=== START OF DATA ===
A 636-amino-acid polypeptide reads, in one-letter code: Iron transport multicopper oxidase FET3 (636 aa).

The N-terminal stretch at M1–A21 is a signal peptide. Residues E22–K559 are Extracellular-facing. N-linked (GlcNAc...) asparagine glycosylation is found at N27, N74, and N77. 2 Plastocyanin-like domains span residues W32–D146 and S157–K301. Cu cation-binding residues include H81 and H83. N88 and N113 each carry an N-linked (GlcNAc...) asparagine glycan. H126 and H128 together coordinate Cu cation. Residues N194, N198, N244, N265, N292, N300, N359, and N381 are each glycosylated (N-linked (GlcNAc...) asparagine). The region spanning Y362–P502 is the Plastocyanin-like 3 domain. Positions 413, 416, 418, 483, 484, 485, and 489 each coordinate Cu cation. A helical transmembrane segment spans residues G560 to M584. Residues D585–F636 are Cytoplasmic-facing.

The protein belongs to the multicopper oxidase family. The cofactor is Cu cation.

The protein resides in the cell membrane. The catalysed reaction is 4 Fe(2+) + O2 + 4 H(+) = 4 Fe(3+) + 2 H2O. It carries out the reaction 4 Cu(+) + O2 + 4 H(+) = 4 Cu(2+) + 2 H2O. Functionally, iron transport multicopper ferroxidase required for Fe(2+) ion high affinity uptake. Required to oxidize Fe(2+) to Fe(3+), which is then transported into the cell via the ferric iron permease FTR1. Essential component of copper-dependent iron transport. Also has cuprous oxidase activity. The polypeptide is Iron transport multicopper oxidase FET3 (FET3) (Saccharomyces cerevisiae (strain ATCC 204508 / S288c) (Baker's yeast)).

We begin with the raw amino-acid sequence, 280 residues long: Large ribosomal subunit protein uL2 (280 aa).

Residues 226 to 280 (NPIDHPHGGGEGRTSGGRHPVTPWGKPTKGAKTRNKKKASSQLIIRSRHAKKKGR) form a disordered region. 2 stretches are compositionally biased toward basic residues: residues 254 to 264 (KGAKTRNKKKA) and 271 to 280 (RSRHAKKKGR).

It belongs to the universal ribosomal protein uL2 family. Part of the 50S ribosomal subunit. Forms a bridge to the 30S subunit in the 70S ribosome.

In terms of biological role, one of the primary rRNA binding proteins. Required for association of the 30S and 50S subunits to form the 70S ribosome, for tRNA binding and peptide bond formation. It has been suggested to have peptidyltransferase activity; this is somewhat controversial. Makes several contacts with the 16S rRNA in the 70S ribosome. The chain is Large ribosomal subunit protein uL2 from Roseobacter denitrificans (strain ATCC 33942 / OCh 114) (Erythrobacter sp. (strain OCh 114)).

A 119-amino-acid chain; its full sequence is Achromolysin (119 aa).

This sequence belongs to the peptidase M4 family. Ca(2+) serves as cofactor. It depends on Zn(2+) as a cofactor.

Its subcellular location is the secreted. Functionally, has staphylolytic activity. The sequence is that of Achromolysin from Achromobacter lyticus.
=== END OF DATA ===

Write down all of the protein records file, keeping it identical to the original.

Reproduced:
A 636-amino-acid polypeptide reads, in one-letter code: Iron transport multicopper oxidase FET3 (636 aa).

The N-terminal stretch at M1–A21 is a signal peptide. Residues E22–K559 are Extracellular-facing. N-linked (GlcNAc...) asparagine glycosylation is found at N27, N74, and N77. 2 Plastocyanin-like domains span residues W32–D146 and S157–K301. Cu cation-binding residues include H81 and H83. N88 and N113 each carry an N-linked (GlcNAc...) asparagine glycan. H126 and H128 together coordinate Cu cation. Residues N194, N198, N244, N265, N292, N300, N359, and N381 are each glycosylated (N-linked (GlcNAc...) asparagine). The region spanning Y362–P502 is the Plastocyanin-like 3 domain. Positions 413, 416, 418, 483, 484, 485, and 489 each coordinate Cu cation. A helical transmembrane segment spans residues G560 to M584. Residues D585–F636 are Cytoplasmic-facing.

The protein belongs to the multicopper oxidase family. The cofactor is Cu cation.

The protein resides in the cell membrane. The catalysed reaction is 4 Fe(2+) + O2 + 4 H(+) = 4 Fe(3+) + 2 H2O. It carries out the reaction 4 Cu(+) + O2 + 4 H(+) = 4 Cu(2+) + 2 H2O. Functionally, iron transport multicopper ferroxidase required for Fe(2+) ion high affinity uptake. Required to oxidize Fe(2+) to Fe(3+), which is then transported into the cell via the ferric iron permease FTR1. Essential component of copper-dependent iron transport. Also has cuprous oxidase activity. The polypeptide is Iron transport multicopper oxidase FET3 (FET3) (Saccharomyces cerevisiae (strain ATCC 204508 / S288c) (Baker's yeast)).

We begin with the raw amino-acid sequence, 280 residues long: Large ribosomal subunit protein uL2 (280 aa).

Residues 226 to 280 (NPIDHPHGGGEGRTSGGRHPVTPWGKPTKGAKTRNKKKASSQLIIRSRHAKKKGR) form a disordered region. 2 stretches are compositionally biased toward basic residues: residues 254 to 264 (KGAKTRNKKKA) and 271 to 280 (RSRHAKKKGR).

It belongs to the universal ribosomal protein uL2 family. Part of the 50S ribosomal subunit. Forms a bridge to the 30S subunit in the 70S ribosome.

In terms of biological role, one of the primary rRNA binding proteins. Required for association of the 30S and 50S subunits to form the 70S ribosome, for tRNA binding and peptide bond formation. It has been suggested to have peptidyltransferase activity; this is somewhat controversial. Makes several contacts with the 16S rRNA in the 70S ribosome. The chain is Large ribosomal subunit protein uL2 from Roseobacter denitrificans (strain ATCC 33942 / OCh 114) (Erythrobacter sp. (strain OCh 114)).

A 119-amino-acid chain; its full sequence is Achromolysin (119 aa).

This sequence belongs to the peptidase M4 family. Ca(2+) serves as cofactor. It depends on Zn(2+) as a cofactor.

Its subcellular location is the secreted. Functionally, has staphylolytic activity. The sequence is that of Achromolysin from Achromobacter lyticus.